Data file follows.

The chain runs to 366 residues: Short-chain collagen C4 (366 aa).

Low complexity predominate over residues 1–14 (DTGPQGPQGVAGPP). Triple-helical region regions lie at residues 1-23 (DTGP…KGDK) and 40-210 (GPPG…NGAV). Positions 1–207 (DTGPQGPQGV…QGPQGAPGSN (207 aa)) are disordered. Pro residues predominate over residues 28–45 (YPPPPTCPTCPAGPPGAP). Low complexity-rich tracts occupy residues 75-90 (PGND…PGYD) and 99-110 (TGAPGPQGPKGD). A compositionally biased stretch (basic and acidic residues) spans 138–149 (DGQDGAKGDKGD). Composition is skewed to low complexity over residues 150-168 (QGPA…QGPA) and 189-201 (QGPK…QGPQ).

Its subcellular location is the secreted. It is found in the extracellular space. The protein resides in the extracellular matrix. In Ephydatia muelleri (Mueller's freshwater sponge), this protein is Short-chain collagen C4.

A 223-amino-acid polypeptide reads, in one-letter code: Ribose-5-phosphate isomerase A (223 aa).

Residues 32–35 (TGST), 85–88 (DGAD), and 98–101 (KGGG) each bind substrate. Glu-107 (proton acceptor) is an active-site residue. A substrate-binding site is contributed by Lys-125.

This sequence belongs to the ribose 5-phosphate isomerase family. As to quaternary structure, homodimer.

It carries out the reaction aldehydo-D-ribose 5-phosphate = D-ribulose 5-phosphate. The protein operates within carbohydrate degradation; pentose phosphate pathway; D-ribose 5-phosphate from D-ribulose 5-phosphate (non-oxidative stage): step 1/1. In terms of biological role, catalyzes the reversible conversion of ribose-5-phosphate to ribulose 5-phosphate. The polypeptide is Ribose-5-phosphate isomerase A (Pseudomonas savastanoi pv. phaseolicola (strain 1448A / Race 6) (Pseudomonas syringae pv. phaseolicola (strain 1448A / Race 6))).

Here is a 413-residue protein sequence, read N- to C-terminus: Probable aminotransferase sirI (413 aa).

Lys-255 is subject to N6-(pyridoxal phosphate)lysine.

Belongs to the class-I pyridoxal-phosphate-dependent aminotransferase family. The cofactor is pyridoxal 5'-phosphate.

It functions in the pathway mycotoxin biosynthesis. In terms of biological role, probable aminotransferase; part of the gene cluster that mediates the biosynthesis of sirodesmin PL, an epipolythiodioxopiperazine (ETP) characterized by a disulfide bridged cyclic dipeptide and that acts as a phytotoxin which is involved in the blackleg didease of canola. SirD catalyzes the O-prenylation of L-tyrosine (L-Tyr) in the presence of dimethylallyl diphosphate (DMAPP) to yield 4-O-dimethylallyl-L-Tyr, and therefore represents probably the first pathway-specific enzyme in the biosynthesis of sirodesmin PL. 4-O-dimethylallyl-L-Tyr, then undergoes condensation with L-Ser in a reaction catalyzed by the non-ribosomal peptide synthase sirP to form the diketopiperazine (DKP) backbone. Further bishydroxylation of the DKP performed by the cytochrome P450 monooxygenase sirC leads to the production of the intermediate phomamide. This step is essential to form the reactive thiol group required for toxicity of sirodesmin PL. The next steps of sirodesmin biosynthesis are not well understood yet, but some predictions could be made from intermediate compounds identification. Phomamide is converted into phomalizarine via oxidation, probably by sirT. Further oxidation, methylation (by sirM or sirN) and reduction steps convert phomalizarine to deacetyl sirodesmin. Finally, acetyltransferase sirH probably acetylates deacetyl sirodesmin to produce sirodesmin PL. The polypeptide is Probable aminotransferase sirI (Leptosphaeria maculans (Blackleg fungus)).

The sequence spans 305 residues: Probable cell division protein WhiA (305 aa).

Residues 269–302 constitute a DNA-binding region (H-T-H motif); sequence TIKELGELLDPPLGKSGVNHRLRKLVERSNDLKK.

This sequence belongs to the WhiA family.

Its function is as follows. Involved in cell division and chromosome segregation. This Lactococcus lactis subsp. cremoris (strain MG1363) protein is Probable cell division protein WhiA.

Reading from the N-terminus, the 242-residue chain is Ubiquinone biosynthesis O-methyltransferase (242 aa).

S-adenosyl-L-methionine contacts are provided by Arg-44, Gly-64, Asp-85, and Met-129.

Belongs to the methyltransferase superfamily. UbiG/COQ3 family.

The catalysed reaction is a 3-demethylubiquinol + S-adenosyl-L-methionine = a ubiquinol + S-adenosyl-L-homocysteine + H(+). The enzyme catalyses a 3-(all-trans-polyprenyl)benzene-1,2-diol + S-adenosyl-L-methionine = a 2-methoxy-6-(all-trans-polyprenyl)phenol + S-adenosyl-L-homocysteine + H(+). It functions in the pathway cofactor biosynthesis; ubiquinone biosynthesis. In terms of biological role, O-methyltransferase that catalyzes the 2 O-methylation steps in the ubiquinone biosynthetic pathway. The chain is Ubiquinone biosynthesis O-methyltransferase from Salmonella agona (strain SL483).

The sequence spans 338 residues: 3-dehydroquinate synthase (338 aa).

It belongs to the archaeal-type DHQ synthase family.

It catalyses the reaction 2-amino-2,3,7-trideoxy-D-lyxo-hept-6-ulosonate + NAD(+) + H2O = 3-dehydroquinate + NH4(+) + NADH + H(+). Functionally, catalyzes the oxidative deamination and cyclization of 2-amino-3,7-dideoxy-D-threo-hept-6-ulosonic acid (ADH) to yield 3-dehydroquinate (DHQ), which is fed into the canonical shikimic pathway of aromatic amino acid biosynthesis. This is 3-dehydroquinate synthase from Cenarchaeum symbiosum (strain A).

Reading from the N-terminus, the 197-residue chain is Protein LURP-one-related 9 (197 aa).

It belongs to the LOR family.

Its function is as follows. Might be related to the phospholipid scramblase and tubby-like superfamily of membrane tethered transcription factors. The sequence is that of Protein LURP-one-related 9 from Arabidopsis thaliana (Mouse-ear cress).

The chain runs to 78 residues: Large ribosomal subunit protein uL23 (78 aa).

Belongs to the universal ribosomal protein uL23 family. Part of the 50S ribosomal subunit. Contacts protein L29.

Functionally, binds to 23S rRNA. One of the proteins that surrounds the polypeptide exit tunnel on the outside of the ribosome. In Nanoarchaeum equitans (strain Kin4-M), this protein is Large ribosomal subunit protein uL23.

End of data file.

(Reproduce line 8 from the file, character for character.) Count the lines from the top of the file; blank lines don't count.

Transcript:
Here is a 413-residue protein sequence, read N- to C-terminus: Probable aminotransferase sirI (413 aa).